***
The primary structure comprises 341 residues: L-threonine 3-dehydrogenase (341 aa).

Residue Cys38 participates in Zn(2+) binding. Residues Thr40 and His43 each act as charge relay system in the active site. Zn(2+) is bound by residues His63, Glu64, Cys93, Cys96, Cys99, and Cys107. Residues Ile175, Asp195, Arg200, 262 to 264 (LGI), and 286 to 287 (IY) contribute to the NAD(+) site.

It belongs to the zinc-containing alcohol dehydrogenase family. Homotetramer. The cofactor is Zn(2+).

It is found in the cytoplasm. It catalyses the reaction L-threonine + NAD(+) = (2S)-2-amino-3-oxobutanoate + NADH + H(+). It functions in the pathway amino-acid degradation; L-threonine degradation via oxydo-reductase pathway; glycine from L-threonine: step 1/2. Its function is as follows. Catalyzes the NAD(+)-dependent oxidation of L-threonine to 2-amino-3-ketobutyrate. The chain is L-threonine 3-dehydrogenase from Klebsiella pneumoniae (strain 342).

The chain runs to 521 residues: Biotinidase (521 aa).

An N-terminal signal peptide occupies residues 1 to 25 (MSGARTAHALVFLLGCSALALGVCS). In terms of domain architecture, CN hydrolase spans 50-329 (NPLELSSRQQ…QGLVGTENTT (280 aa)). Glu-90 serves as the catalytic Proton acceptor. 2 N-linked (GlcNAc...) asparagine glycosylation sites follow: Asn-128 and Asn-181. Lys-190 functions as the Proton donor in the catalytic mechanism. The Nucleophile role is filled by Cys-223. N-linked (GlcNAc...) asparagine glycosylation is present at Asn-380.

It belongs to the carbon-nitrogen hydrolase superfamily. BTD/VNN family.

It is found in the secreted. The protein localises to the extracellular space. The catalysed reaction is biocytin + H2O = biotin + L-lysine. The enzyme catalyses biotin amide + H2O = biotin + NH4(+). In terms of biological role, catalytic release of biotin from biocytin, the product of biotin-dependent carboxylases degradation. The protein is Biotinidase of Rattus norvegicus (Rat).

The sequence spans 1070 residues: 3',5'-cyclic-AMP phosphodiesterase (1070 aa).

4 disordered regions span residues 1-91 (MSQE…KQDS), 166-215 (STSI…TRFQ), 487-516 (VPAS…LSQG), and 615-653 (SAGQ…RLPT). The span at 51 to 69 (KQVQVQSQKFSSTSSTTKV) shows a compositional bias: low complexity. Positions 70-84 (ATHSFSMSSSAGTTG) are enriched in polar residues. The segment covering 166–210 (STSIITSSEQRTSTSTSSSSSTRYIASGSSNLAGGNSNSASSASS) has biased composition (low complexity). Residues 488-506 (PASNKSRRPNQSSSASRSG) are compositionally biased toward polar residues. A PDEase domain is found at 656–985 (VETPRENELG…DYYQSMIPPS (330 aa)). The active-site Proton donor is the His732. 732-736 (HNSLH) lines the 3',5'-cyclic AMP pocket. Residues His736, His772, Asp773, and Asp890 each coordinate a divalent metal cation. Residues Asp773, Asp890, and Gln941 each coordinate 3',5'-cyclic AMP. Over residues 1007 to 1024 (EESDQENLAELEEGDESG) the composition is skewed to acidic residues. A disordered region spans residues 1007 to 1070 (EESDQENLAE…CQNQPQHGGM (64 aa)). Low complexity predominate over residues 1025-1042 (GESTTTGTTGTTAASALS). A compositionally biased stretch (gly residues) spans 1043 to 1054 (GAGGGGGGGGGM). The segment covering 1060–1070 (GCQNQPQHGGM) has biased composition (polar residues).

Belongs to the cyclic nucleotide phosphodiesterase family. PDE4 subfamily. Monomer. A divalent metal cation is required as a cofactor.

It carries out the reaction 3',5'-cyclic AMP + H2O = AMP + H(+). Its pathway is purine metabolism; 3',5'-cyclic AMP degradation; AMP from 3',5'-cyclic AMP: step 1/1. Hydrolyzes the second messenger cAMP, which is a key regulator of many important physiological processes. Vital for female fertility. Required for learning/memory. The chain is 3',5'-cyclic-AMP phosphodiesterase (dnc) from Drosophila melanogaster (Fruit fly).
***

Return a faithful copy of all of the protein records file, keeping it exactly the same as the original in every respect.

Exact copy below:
The primary structure comprises 341 residues: L-threonine 3-dehydrogenase (341 aa).

Residue Cys38 participates in Zn(2+) binding. Residues Thr40 and His43 each act as charge relay system in the active site. Zn(2+) is bound by residues His63, Glu64, Cys93, Cys96, Cys99, and Cys107. Residues Ile175, Asp195, Arg200, 262 to 264 (LGI), and 286 to 287 (IY) contribute to the NAD(+) site.

It belongs to the zinc-containing alcohol dehydrogenase family. Homotetramer. The cofactor is Zn(2+).

It is found in the cytoplasm. It catalyses the reaction L-threonine + NAD(+) = (2S)-2-amino-3-oxobutanoate + NADH + H(+). It functions in the pathway amino-acid degradation; L-threonine degradation via oxydo-reductase pathway; glycine from L-threonine: step 1/2. Its function is as follows. Catalyzes the NAD(+)-dependent oxidation of L-threonine to 2-amino-3-ketobutyrate. The chain is L-threonine 3-dehydrogenase from Klebsiella pneumoniae (strain 342).

The chain runs to 521 residues: Biotinidase (521 aa).

An N-terminal signal peptide occupies residues 1 to 25 (MSGARTAHALVFLLGCSALALGVCS). In terms of domain architecture, CN hydrolase spans 50-329 (NPLELSSRQQ…QGLVGTENTT (280 aa)). Glu-90 serves as the catalytic Proton acceptor. 2 N-linked (GlcNAc...) asparagine glycosylation sites follow: Asn-128 and Asn-181. Lys-190 functions as the Proton donor in the catalytic mechanism. The Nucleophile role is filled by Cys-223. N-linked (GlcNAc...) asparagine glycosylation is present at Asn-380.

It belongs to the carbon-nitrogen hydrolase superfamily. BTD/VNN family.

It is found in the secreted. The protein localises to the extracellular space. The catalysed reaction is biocytin + H2O = biotin + L-lysine. The enzyme catalyses biotin amide + H2O = biotin + NH4(+). In terms of biological role, catalytic release of biotin from biocytin, the product of biotin-dependent carboxylases degradation. The protein is Biotinidase of Rattus norvegicus (Rat).

The sequence spans 1070 residues: 3',5'-cyclic-AMP phosphodiesterase (1070 aa).

4 disordered regions span residues 1-91 (MSQE…KQDS), 166-215 (STSI…TRFQ), 487-516 (VPAS…LSQG), and 615-653 (SAGQ…RLPT). The span at 51 to 69 (KQVQVQSQKFSSTSSTTKV) shows a compositional bias: low complexity. Positions 70-84 (ATHSFSMSSSAGTTG) are enriched in polar residues. The segment covering 166–210 (STSIITSSEQRTSTSTSSSSSTRYIASGSSNLAGGNSNSASSASS) has biased composition (low complexity). Residues 488-506 (PASNKSRRPNQSSSASRSG) are compositionally biased toward polar residues. A PDEase domain is found at 656–985 (VETPRENELG…DYYQSMIPPS (330 aa)). The active-site Proton donor is the His732. 732-736 (HNSLH) lines the 3',5'-cyclic AMP pocket. Residues His736, His772, Asp773, and Asp890 each coordinate a divalent metal cation. Residues Asp773, Asp890, and Gln941 each coordinate 3',5'-cyclic AMP. Over residues 1007 to 1024 (EESDQENLAELEEGDESG) the composition is skewed to acidic residues. A disordered region spans residues 1007 to 1070 (EESDQENLAE…CQNQPQHGGM (64 aa)). Low complexity predominate over residues 1025-1042 (GESTTTGTTGTTAASALS). A compositionally biased stretch (gly residues) spans 1043 to 1054 (GAGGGGGGGGGM). The segment covering 1060–1070 (GCQNQPQHGGM) has biased composition (polar residues).

Belongs to the cyclic nucleotide phosphodiesterase family. PDE4 subfamily. Monomer. A divalent metal cation is required as a cofactor.

It carries out the reaction 3',5'-cyclic AMP + H2O = AMP + H(+). Its pathway is purine metabolism; 3',5'-cyclic AMP degradation; AMP from 3',5'-cyclic AMP: step 1/1. Hydrolyzes the second messenger cAMP, which is a key regulator of many important physiological processes. Vital for female fertility. Required for learning/memory. The chain is 3',5'-cyclic-AMP phosphodiesterase (dnc) from Drosophila melanogaster (Fruit fly).